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NDIA Logistics: Senior Air Force Leadership Acknowledges ECSS Challenges

30th March 2011 - 09:31 GMT | by The Shephard News Team

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In his keynote address before this week’s 27th NDIA Logistics Conference & Exhibition, Gen Norton Schwartz, United States Air Force Chief of Staff, highlighted a range of recent logistics accomplishments by the air force and their partners around the world.

He also acknowledged an uncertain future for the Expeditionary Combat Support System (ECSS). As part of the service’s Expeditionary Logistics for the 21st Century (eLog21) transformation campaign, ECSS is an enterprise resource planning (ERP) effort that promises to transform the air force logistics information technology environment by replacing legacy logistics systems with a single solution set of business processes, software applications, and data.

The pilot version of the new system ‘went live’ in July 2010 at Hanscom Air Force Base, near Boston, Massachusetts.

‘ECSS was designed to replace more than 240 Cold War era systems that are still in use today, none of which exchange data with each other very well, if at all,’ Schwartz explained. Offering a small sampling of the legacy systems, he described them as ‘a veritable alphabet soup of disparate and largely incompatible systems, making it hardly a surprise that we suffer from unnecessary duplication of effort and costly inefficiency.’

‘ECSS’s potential to improve air force logistics operations represents a potential quantum leap in supply chain management,’ he stated. ‘Along with Total Asset Visibility, ECSS stands to standardise logistics processes and provide an enterprise-wide view of the supply chain, making efforts more efficient and our data more precise.’

‘Now I’ll be frank: Fielding of ECSS hasn’t been easy,’ he added. ‘It’s been difficult and occasionally frustrating work, largely because it represents a comprehensive transformation in our information technologies to revolutionise our air force supply chain architecture. But the basic [existing] structure is generations old and is well past the stage where we can hope to yield effective solutions to evolving challenges merely by adding new applications to our disparate systems.’

‘I would argue, as I have to the GAO and others, that we need to replace the basic foundation, even if only at one attainable bite at a time. With Total Asset Visibility and ECSS we would be able to leverage off the shelf information technologies that are readily available to us. And once this becomes a more robust capability the next step, visibility and accountability in the terminal phase of the distribution pipeline – what I call ‘the final five miles’ – is an equally challenging problem that we must address.’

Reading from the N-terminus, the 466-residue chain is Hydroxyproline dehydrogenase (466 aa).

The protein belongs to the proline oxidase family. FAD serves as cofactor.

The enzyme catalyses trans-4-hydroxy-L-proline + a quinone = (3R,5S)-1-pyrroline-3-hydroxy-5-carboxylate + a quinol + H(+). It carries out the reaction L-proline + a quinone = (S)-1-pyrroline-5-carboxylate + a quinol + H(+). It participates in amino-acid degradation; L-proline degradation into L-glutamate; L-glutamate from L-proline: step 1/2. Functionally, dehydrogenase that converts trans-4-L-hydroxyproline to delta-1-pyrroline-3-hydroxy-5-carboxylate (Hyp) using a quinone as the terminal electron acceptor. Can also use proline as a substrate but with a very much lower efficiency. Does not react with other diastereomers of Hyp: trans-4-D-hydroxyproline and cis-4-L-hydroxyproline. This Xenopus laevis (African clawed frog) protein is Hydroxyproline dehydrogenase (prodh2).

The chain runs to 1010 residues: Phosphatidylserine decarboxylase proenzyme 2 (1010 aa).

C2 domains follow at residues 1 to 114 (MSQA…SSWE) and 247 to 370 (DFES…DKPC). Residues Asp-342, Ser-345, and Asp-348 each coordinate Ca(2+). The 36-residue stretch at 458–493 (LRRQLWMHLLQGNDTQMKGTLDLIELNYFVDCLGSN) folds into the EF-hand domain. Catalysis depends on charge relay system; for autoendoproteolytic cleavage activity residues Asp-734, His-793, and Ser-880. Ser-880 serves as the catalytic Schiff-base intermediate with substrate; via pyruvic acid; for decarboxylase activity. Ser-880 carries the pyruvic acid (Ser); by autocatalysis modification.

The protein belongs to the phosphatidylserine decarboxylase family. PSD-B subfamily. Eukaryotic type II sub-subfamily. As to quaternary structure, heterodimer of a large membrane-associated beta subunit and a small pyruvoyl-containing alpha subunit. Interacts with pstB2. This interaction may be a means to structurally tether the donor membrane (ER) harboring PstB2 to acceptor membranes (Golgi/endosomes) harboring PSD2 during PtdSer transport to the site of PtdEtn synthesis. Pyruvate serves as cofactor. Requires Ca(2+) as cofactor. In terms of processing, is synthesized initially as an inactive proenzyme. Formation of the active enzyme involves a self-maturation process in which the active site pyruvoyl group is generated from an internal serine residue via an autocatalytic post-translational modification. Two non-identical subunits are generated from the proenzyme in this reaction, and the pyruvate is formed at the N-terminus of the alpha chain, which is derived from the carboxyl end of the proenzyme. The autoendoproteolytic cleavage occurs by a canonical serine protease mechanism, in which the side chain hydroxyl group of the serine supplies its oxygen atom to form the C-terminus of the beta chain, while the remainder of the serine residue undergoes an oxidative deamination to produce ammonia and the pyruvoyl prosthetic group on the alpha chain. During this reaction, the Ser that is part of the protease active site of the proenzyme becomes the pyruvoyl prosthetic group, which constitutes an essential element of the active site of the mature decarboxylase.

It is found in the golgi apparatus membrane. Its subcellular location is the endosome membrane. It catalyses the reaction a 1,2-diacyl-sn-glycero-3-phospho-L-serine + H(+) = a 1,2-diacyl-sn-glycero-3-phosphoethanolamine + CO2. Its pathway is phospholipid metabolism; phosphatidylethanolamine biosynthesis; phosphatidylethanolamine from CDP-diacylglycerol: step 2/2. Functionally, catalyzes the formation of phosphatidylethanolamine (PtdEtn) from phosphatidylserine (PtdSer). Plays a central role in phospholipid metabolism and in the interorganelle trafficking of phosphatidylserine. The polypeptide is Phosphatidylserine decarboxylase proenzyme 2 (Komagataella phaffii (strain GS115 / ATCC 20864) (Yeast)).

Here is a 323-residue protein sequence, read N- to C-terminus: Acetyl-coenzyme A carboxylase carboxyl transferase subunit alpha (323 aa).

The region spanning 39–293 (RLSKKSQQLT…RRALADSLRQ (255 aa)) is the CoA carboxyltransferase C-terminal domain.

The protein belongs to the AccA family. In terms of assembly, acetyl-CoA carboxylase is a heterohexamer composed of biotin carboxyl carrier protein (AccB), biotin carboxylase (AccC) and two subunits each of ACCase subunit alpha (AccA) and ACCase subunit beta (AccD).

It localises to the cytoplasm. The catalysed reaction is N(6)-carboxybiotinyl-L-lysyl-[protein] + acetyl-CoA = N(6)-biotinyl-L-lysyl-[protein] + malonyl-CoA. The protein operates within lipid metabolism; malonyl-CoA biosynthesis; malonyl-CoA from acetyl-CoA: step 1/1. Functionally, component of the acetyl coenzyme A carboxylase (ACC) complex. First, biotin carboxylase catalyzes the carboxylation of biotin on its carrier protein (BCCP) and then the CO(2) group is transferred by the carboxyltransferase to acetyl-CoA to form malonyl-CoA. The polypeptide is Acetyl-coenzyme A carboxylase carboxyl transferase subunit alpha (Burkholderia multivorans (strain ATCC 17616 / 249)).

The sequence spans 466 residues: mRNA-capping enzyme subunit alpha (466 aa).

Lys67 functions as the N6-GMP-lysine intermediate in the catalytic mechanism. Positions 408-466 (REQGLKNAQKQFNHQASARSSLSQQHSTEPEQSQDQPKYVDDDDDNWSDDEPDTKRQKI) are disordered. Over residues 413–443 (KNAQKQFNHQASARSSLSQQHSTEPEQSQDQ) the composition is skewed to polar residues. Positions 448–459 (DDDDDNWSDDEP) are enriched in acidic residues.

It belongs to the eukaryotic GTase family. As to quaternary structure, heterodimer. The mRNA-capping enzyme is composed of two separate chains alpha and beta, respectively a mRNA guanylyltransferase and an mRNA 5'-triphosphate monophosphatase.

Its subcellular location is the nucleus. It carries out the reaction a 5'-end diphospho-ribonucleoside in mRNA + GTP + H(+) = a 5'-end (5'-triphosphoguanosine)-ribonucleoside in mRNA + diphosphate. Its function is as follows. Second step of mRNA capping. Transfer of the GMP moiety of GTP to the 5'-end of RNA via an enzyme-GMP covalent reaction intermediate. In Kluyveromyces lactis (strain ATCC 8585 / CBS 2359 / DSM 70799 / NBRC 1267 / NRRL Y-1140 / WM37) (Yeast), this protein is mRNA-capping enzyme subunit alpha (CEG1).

In a follow-on question and answer period, Schwartz was asked whether he anticipated ‘a new roadmap for the future of ECSS’ as well as a possible interim period that might see the ‘selective funding of some of the existing legacy systems.’

‘The reality is that ERPs are hard as nails,’ he replied. ‘And maybe there has only been effectively fielded within the Department of Defense – and that’s at DLA [Defense Logistics Agency]…The Marine Corps has fielded a somewhat smaller ERP but the bottom line is that these are hard to do. And certainly we demonstrated that with ECSS.’

‘I don’t know whether ECSS is going to get beyond the scrutiny that will occur toward the end of April with Ash Carter [Ashton Carter, Under Secretary of Defense for Acquisition, Technology and Logistics]. It’s beyond its window for development. It’s an $890 million programme. Hey, this is software, right? That’s serious money,’ he said.

Acknowledging historical problems on both government and industry sides, he added, ‘The bottom line is that we have got to pull this together. It’s possible. We know it happens in the private sector. I remain committed to trying to husband this through. But I’ll tell you something, given the fiscal pressures we are facing and the lack of performance thus far, you can understand why people on the hill [Congress] and in the building [Pentagon] are sceptical.’

He noted that current plans call attacking the problem ‘in bites,’ through the fielding of four ‘pilot’ efforts.

‘And if we can not pull it together through those four pilots then ECSS is dead in my view,’ he said.

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